The preposition
Prepositions allow us to talk about the way in which two parts of a sentence
are related to each other. They include words like in, on, under, beside,
through, inside, before, opposite. More often than not, these relationships are
to do with either time or space, but other types of relationship, such as
possession, cause and effect and method can be expressed by using
prepositions. The words themselves are generally short and simple but some
prepositions are multi-word units; for example, out of, by means of, in spite
of, instead of, up to etc. Unless they are part of a verb (get in, pick up,
switch of), prepositions are always followed by a phrase containing a noun
at school, in the summer, over the moon and so on.
The conjunction
It would be very unusual for anyone to either speak or write completely in
simple sentences; instead we tend to use a mixture of simple, compound and
complex sentences. One way to create longer, more complicated sentences
is to use conjunctions. As we have already noted in the section on types of
clause, conjunctions serve to connect two or more clauses, phrases or words
together to make longer constructions. In the following examples, the
conjunction is in bold:
a) The coffee was strong, but sweet.
b) We can go to the match or watch it on TV.
c) She has a dog and two cats.
d) When I arrived home, they had already eaten.
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e) I had to stop driving because the rain was so bad.


f) Can I have a word with you, if youve got the time?
g) Although he cant swim, he goes sailing.
There are two types of conjunction. The first is the coordinating
conjunction; examples of this can be seen in sentences a to c above. This
type is always used to connect elements that share the same
grammatical status, that is, main clause to main clause, verb to verb,
noun to noun, adjective to adjective and so on. In sentence a two
adjectives, strong and sweet, are conjoined, in b two verbs, go and watch
and c two nouns, dog and cats.
The second type is the subordinating conjunction, which most often joins
two or more unequal clauses to one another. Typically a main clause will be
connected to a subordinate clause as we saw in the section on clause types.
So in sentences d to g above, the subordinate clause (which you will
remember cannot stand on its own, but needs another more important
clause to complete the meaning) begins with a conjunction, here when,
because, if and although.

The Interjections
An interjection is a word that expresses feeling or emotion; usually it is
followed by an exclamation mark.
Examples: Oh! Ah! Wow! Darn! Gosh! Golly! Gee! Ow! Ouch! Yikes!
Holy moly! Yippee! Hooray! Boo! Whew!

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POSTER

CANTEEN DAY
2014
2014
Food And Drink

Charity Fundraiser
Saturday 22nd November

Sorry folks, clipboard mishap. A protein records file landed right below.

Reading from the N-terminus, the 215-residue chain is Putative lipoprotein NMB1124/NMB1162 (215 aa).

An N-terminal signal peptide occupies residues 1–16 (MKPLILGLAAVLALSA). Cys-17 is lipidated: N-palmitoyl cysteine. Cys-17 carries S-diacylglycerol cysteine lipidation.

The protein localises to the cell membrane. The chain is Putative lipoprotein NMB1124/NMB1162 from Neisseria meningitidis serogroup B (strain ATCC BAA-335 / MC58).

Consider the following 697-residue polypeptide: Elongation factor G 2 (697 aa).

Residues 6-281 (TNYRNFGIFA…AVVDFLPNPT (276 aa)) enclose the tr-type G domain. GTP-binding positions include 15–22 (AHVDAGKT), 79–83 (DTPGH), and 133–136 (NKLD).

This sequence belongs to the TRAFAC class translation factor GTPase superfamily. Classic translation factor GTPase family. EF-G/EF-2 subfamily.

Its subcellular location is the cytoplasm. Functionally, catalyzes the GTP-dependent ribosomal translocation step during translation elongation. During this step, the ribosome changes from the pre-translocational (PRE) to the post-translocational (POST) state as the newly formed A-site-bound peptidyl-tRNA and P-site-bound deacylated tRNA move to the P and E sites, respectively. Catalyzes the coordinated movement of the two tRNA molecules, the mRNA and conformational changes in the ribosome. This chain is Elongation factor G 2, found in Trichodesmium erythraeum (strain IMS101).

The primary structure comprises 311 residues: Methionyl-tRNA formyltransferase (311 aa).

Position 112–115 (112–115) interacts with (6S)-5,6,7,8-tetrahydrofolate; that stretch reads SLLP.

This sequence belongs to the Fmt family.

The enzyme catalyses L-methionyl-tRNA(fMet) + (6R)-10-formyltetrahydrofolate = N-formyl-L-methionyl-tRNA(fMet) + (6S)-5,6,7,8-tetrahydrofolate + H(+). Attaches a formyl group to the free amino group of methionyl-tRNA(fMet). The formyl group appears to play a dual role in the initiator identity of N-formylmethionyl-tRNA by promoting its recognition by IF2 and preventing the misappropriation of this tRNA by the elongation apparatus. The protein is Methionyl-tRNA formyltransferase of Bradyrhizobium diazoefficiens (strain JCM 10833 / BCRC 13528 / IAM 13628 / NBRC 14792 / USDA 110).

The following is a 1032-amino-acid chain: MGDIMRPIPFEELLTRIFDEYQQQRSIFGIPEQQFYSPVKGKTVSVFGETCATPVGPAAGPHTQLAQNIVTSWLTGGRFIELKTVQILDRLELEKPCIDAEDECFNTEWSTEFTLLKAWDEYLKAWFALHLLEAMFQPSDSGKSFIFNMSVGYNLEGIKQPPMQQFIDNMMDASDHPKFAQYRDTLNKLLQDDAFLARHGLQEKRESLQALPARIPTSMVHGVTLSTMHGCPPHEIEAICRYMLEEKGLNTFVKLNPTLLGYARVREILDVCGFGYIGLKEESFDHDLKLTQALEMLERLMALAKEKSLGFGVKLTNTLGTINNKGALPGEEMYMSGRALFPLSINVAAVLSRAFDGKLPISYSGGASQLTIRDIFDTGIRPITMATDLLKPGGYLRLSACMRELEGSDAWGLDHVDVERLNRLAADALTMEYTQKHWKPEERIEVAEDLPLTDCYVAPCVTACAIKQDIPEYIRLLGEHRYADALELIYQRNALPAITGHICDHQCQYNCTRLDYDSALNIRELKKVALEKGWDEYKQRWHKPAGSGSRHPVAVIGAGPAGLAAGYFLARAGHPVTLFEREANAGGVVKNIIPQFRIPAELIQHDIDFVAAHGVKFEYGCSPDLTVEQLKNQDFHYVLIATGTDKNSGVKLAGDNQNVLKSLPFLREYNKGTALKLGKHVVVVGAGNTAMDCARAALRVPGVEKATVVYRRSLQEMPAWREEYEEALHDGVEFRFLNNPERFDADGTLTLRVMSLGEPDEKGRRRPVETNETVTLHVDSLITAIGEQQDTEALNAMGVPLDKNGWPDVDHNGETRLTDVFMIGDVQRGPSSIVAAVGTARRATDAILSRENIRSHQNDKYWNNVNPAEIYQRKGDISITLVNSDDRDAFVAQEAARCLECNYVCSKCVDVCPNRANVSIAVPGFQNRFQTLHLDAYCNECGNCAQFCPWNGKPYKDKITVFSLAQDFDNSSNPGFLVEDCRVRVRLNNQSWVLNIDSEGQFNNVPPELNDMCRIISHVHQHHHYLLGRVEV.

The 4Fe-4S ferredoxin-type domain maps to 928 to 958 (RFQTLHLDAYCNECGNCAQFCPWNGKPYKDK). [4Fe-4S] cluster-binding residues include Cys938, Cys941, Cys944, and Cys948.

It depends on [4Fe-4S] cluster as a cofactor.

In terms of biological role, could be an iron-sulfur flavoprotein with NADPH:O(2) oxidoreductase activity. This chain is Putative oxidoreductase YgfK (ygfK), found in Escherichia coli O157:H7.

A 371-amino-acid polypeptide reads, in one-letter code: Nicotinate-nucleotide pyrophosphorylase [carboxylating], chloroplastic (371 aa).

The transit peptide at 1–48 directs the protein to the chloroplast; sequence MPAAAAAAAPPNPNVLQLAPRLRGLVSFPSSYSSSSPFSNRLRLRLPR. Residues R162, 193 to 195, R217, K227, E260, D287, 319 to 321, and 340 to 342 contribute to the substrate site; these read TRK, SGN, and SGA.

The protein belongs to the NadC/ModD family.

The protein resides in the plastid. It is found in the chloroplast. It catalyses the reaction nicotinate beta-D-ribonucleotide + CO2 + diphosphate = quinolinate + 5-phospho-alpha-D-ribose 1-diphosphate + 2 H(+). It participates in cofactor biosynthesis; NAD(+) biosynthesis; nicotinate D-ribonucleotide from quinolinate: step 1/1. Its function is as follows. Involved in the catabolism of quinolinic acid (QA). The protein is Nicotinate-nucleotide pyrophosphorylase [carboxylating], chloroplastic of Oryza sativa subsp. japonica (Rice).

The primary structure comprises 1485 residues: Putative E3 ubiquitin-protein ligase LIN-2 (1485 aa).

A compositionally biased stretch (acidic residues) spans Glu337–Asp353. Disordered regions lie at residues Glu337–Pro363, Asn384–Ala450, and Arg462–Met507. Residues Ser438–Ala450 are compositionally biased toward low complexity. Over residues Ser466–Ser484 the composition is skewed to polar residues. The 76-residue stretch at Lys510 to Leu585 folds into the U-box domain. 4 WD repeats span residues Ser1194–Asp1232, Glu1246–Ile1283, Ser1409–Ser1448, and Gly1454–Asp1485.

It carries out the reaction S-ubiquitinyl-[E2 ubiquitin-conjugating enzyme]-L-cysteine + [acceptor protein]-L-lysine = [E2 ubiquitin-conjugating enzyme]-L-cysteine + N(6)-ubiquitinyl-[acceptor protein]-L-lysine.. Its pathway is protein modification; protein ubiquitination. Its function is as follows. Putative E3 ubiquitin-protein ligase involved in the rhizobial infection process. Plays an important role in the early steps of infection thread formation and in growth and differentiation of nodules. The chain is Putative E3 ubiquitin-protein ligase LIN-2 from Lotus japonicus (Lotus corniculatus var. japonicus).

2014
Fun Photo

8.00a.m. 5.00 p.m.

Booth

Hurry! Join in the fun

Sweets And

You can buy your coupon from


your class teacher..

Treats

Bouncy
Castle

Come and meet


the most
beautiful
princess, Elsa

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All proceeds will be used to upgrade the facilities


of the school. If you want to get more details
please contact Mr. Ali, 0132756360

N
O

WORD
CLASSES

SENTENCES

WORD

FUNCTION

Common Noun
You can buy your
1.

Nouns

Class teacher

To denote a
person.

coupon from your class


teacher.
Proper Noun
Saturday

Saturday 22nd
November 2014
Sekolah Kebangsaan

To specify the
November

day and the


date.

Bandar Baru Perda


To specify the
place.
Starting with a
capital letter.

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Pronouns

You can buy your

You

To refer to

coupon from your class

anybody who

teacher.

wants to buy the


coupon.
Treated as a
special sub-class
of nouns

Adjectives

Attributive
Adjectives
Come and meet the

The most

To describe the

beautiful

princess.

most beautiful
Used before the

princess, Elsa.

noun. (princess)

Determiners

Articles
All proceeds will be

the

Determiners are

used to upgrade the

followed by

facilities of the school.

noun. The noun

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is school.
It indicates
references to
something
specific and
used to modify a
noun.
Demonstrative
Determiners

those

Mystery gift awaits for


Used as a

those who purchase

demonstrative

more than RM500

pronoun.

You can buy your


coupon from your

Verbs

class teacher.
Come and meet

buy

meet are action


come

the most
meet

beautiful

Adverbs

The activities are


12

words that tells


the reader what
is happening in

princess, Elsa.

Buy, come,

the sentence.

incredibly

To add more

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incredibly awesome.

information to
an adjective
(awesome)

Prepositions

Join in the fun.

In

To relate to each
other which two
parts of a
sentence.

A fun day out for the


for

whole family.

Conjunctions

Coordinating
Conjunction
and

To connect

Come and meet the

elements that